A native New Yorker of Cuban parentage, Oscar Hijuelos graduated from the City College of New York. His first novel, Our House in the Last World, was published in 1983. The Mambo Kings Play Songs of Love, winner of a 1990 Pulitzer Prize, became a major motion picture. The Fourteen Sisters of Emilio Montez O’Brien appeared in 1993. The three novels illustrate immigrant life in the United States, with remembrance and nostalgia serving as sources of narrative imagination.
The family saga of The Mambo Kings Play Songs of Love is narrated in the first and third person, shifting from one character’s story to the next, from one recollection to another, moving back and forth in time, with flashbacks within flashbacks, and foreshadowing the future. The disjointed narrative, with extensive footnotes and inventory-like descriptions, enlivened with monologues and dialogues, finds a focus in the musical career and romantic adventures of Cesar and Nestor Castillo, the Mambo Kings.
The novel is divided into five sections; the first and last, the shortest and untitled, are narrated by Eugenio, who provides his own memories of events. The second and third sections, entitled “Side A” and “Side B,” respectively, refer in their subtitles to a night in 1980, at the Hotel Splendour, where Cesar spends his last hours, listening to the 1956 record album “The Mambo Kings Play Songs of Love.” The fourth section, “Toward the End, While Listening to the Wistful ’Beautiful María of My Soul,’” includes a Spanish version of the song, handwritten by Cesar, and found next to him after his death.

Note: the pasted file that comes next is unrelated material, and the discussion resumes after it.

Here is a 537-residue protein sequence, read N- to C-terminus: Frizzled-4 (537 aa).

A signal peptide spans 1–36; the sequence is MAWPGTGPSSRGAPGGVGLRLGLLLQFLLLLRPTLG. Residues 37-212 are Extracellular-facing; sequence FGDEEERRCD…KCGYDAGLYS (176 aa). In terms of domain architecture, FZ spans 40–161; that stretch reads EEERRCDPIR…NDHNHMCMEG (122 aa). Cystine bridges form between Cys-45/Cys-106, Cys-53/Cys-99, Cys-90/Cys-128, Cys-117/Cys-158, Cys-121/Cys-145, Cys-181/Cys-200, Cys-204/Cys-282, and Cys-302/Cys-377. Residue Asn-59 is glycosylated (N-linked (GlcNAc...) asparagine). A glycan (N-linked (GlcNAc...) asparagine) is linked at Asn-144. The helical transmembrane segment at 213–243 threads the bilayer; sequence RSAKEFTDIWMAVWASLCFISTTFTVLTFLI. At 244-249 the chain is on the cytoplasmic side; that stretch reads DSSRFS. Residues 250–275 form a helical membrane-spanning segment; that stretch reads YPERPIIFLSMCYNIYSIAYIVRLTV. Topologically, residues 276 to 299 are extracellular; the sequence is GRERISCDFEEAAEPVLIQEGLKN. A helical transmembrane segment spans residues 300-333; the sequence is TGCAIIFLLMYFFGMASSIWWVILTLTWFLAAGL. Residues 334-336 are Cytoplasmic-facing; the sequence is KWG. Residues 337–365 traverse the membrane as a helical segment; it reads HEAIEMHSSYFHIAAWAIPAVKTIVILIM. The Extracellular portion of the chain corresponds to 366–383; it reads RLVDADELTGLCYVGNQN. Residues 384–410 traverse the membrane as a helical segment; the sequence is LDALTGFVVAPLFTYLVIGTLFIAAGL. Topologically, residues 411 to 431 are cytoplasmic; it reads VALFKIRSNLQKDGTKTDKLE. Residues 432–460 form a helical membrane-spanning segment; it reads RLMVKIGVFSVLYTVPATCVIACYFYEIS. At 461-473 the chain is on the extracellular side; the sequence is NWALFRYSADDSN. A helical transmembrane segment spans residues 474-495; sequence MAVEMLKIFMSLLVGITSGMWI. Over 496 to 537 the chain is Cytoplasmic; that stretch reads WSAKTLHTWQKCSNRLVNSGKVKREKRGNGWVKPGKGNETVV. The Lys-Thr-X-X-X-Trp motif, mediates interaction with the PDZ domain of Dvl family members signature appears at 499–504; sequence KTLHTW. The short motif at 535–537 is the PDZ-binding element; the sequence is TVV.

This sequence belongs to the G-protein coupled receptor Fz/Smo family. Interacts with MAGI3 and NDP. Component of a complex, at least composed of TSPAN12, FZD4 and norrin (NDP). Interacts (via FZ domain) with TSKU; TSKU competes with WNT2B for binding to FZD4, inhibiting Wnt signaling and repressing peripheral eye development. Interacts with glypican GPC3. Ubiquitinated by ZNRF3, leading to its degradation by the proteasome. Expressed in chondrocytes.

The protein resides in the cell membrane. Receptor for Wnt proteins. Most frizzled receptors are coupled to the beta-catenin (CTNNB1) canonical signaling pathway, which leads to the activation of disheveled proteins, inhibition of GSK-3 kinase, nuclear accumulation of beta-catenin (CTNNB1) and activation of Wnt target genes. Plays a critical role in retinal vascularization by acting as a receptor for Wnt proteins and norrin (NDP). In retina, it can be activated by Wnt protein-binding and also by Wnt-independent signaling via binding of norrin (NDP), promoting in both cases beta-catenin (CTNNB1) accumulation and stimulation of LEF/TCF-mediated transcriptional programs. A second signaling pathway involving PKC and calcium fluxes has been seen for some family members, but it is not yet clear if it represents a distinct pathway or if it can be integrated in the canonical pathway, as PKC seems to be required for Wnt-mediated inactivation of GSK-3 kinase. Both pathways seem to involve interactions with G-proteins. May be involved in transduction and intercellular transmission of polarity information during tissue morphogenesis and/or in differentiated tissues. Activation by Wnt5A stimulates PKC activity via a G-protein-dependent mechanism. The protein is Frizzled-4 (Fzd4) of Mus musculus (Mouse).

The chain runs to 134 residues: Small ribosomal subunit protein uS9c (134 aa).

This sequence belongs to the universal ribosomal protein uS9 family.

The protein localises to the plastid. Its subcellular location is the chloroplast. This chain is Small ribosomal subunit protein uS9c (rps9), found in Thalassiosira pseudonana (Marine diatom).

Hijuelos presents the 1930’s and 1940’s music scene in Cuba, and then captures the times and spirit of the 1940’s and 1950’s in New York, when Latin music influenced American jazz and dancing required expertise in the arts of the mambo, rumba, and cha-cha. The “cu-bop” exemplified the crosscultural fusion of the Afro-Cuban music and hot bebop Harlem jazz. Sociocultural dualism is...
(The entire section is 835 words.)